Doctors work to instill vaccine confidence as Milwaukee County, city halt J&J vaccine
MILWAUKEE, Wis. (CBS 58) -- Milwaukee County and the city are halting the use of the Johnson & Johnson COVID-19 vaccine while the potential adverse effects are investigated.
The Centers for Disease Control and U.S. Food and Drug Administration issued a statement on Tuesday, April 13 saying six cases of a rare and severe type of blood clot called cerebral venous sinus thrombosis have been reported in the U.S. out of 6.8 million Johnson & Johnson vaccine doses given.
The vaccine is being halted at sites like the Kosciuszko Community Center, Milwaukee County House of Corrections and the Milwaukee County Jail, Milwaukee County Executive David Crowley announced during a media briefing Tuesday.
"I would say that we do not need to be concerned about vaccines. I still would encourage any family member, any friend anybody at all to get the vaccine. And right now, Moderna and Pfizer is readily available in our community," said Dr. Ben Weston, director of medical services for the Milwaukee County Office of Emergency Management.
City officials said the Milwaukee Health Department has administered an estimated 61,000 Pfizer doses, 20,000 Moderna doses and 1,865 Johnson & Johnson doses.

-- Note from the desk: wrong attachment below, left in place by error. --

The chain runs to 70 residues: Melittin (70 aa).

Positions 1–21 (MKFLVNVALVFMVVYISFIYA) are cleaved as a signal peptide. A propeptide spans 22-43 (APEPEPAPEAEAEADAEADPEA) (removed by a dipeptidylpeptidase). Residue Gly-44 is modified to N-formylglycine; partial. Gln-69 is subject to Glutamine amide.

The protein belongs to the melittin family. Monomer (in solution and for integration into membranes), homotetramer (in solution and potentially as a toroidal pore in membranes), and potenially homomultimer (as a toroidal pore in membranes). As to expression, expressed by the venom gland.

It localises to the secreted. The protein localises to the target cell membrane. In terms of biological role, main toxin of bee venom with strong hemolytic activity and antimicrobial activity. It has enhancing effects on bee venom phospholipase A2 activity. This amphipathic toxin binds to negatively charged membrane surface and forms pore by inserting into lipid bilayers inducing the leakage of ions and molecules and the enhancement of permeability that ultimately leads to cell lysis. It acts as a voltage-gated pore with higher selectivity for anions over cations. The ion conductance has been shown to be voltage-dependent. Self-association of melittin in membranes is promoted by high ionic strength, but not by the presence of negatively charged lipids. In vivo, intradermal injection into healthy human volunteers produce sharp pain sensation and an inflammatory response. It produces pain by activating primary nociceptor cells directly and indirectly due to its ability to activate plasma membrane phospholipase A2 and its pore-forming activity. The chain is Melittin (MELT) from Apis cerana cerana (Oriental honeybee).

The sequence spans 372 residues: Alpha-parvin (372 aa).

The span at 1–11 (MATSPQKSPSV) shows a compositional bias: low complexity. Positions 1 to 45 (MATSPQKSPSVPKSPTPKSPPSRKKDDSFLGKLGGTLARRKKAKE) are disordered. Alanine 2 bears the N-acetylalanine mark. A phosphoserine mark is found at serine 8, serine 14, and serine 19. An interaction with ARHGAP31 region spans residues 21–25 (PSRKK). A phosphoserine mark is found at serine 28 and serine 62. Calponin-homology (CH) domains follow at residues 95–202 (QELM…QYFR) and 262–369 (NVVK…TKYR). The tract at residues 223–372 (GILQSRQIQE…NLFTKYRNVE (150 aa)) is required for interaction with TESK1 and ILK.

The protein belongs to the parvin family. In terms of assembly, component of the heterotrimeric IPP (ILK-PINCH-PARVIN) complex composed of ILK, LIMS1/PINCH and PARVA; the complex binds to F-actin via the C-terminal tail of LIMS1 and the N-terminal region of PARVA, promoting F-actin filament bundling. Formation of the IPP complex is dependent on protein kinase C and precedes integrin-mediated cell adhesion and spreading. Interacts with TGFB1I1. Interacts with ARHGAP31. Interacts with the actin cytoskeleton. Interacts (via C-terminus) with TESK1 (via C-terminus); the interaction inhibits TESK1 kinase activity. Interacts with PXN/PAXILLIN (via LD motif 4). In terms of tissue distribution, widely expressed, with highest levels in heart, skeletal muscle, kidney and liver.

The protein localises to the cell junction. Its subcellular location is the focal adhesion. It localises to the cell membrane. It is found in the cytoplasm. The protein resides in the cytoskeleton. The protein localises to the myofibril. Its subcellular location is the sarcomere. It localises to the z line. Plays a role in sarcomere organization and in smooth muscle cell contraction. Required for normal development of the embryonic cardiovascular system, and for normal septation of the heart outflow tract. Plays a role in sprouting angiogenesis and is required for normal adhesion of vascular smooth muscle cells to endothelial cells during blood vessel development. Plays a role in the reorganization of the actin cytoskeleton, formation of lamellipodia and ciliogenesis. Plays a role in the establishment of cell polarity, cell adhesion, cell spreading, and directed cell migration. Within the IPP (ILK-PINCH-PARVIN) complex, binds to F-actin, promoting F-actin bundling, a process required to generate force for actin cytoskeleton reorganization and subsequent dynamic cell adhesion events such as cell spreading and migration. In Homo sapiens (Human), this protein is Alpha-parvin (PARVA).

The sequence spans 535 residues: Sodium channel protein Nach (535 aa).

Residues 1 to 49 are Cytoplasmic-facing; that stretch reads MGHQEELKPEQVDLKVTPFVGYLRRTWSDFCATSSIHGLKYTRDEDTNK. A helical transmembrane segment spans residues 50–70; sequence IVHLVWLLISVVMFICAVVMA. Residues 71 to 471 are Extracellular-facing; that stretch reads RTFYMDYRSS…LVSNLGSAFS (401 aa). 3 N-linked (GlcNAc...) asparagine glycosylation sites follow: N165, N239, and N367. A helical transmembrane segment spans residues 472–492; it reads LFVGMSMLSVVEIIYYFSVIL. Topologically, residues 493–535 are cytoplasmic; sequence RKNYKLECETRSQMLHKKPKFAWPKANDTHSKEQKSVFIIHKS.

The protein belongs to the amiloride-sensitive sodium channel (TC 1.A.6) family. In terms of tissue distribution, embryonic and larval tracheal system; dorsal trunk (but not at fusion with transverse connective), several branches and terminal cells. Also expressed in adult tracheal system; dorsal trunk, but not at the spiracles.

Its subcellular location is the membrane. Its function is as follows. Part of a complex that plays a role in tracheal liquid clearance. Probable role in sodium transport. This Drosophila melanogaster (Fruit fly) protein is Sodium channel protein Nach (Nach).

Dr. Matt Anderson, senior medical director of primary care at UW Health, said the other vaccine manufacturers are still safe and effective.
"This (news) really has nothing to do with Moderna and Pfizer, and so we should continue to feel very confident moving forward with those," Anderson said.
All six cases of the rare blood clots happened among women between the ages of 18 and 48. The symptoms developed six to 13 days after receiving the vaccine, according to the FDA and CDC.
"If you are young female who received the Johnson & Johnson vaccine, and you're a week or two out from the vaccine, and you're experiencing severe headaches, abdominal pain like pain or shortness of breath, contact your health care provider," Weston said.
Investigators are still working to learn whether the blood clots were related to the Johnson & Johnson vaccine or are coincidences.
Weston said county health leaders will not destroy the doses they currently have and they will wait for further information.